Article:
Power may be picked off of an electrical supply or power 81 for a load 82 of a controlled system 16. When system 16 is in an on cycle, then power 81 is connected via lead 21, arm contact 27 of relay 13, and relay contact or lead 23 to the load 82. When the system 16 is in an off cycle, then the power is connected to rectifier 24 via the lead 21, since arm contact 27 is not connected to contact or lead 23 for bypassing, shunting or shorting out the input of the rectifier 24 to directly connect the power 81 output on lead 21 directly to load 82. In the off cycle the power supply 81 circuit includes going from contact or lead 21 via the rectifier 24 to contact or lead 23 which is connected to the load 82. When the circuit includes rectifier 24, then power stealing from the power supply 81 may occur. The load 82, because of its relatively low impedance, effectively becomes a connection to ground side 40 or other polarity of the power supply 81 output for rectifier 24. Control of power 81 to the power stealing circuit may involve the portion of relay 13 with the common terminal or arm contact 27. The relay 13 may be controlled by a controller 14. The relay 13 may permit the power-stealing circuit 11 to take power for a control device, such as thermostatic electronics, from power supply 81 for the thermostatic load 82. Then the power taken by circuit 11 from contacts or terminals 21 and 23 may be conveyed to a storage/power device 12. Device 12 may have a capacitor, rechargeable battery, non-chargeable battery, solar cell, fuel cell, and/or the like. Some of the stored power may be provided to the controller 14 to sustain operation of it, and similarly to relay 13 and circuit 11. With a relay 13 in an “off” state (position 1), contact or line 21 is not connected to a contact, line or terminal 23. With relay 13 in an “on” state (position 2), then contact or line 23 is connected to contact or line 21.
The relay 13 in
In summary, driver 33 may change the position of the relay 13 with a signal on line 34 from controller 14. Driver 33 may short line 32 of solenoid 26 to ground 36 to move arm contacts 27 and 69 from terminals or contacts 22 and 67 to terminals or contacts 23 and 68, respectively. On the other hand, driver 33 may short line 31 of solenoid 25 to ground 36 to move arm contacts 27 and 69 from terminals 23 and 68 to terminals 22 and 67, respectively. In the case of a single solenoid 26 of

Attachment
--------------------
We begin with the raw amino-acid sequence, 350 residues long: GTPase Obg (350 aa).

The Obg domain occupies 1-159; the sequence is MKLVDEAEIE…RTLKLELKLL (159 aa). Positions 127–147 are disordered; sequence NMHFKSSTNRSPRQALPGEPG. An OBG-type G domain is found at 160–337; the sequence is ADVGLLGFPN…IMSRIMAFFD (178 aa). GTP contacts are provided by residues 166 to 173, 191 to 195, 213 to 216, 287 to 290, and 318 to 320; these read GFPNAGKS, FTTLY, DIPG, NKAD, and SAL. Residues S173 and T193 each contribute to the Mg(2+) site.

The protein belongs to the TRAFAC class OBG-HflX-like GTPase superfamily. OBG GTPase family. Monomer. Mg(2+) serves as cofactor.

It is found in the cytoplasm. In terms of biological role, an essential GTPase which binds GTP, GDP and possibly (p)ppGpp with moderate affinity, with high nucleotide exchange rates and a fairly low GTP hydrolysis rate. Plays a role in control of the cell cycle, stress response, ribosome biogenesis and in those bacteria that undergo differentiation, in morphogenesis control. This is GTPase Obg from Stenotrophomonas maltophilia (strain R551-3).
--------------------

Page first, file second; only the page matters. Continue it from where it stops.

Relay 13 and detection circuit 76 may be substituted with an equivalent latching device such as a solid state switch or logic circuit 86 along with a detection circuit 87, respectively, as shown in
When a voltage from a load 16 and its power supply is across the input lines 21 and 23 to rectifier 24, then there may be a DC voltage at the output of rectifier 24 on line 35 relative to the device ground 36. This may be an “off” cycle of the thermostatic system with the load 16. Power stealing may be done during the off cycle of the thermostatic system. The rectifier output voltage (i.e., “power”) on line 35 may go to the power stealing circuit 11. Line 35 may be connected to an emitter of PNP transistor 37. Transistor 37 may be, for example, a part number MMBT2907A, possibly available from a vendor such as Diodes Inc. Resistors 38 and 39 may have one end connected to line 35. Resistors 38 and 39 may be about 10 megohms and 20 K ohms, respectively. The other end of resistor 39 may be connected to the base of transistor 37 and one end of a resistor 41. Resistor 41 may be about 100 K ohms. The other end of resistor 41 may be connected to a collector of an NPN transistor 42. Transistor 42 may be, for example, a part number MMBTA05LT1, such as an “ON Semiconductor™” device. The other end of resistor 38 may be connected to the base of transistor 42 and to one end of a resistor 43 of about 20 K ohms. The other end of resistor 43 may be a power-steal control line 47 that is connected to controller 14. The collector of transistor 37 may be connected to one end of a resistor 44 of about 20 K ohms. The other end of resistor 44 may provide a power-steal output voltage (V
The output line V
A resistor 54 of about 274 ohms may have one end connected to V
A resistor 56 of about 274 ohms may have one end connected to the anode of diode 49 and another end connected to a battery voltage (V
In the present specification, some of the matter may be of a hypothetical or prophetic nature although stated in another manner or tense.
Although the invention has been described with respect to at least one illustrative example, many variations and modifications will become apparent to those skilled in the art upon reading the present specification. It is therefore the intention that the appended claims be interpreted as broadly as possible in view of the prior art to include all such variations and modifications.
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|Cooperative Classification||G08B21/00, H02J9/061, Y10T307/74, H02J7/34|
|European Classification||H02J9/06B, H02J7/34|
|May 5, 2006||AS||Assignment|
Owner name: HONEYWELL INTERNATIONAL INC., NEW JERSEY
Free format text: ASSIGNMENT OF ASSIGNORS INTEREST;ASSIGNORS:MULHOUSE, DAVID P.;JUNTUNEN, ROBERT D.;REEL/FRAME:017581/0501;SIGNING DATES FROM 20060501 TO 20060502
|Nov 16, 2010||CC||Certificate of correction|
|Mar 18, 2013||FPAY||Fee payment|
Year of fee payment: 4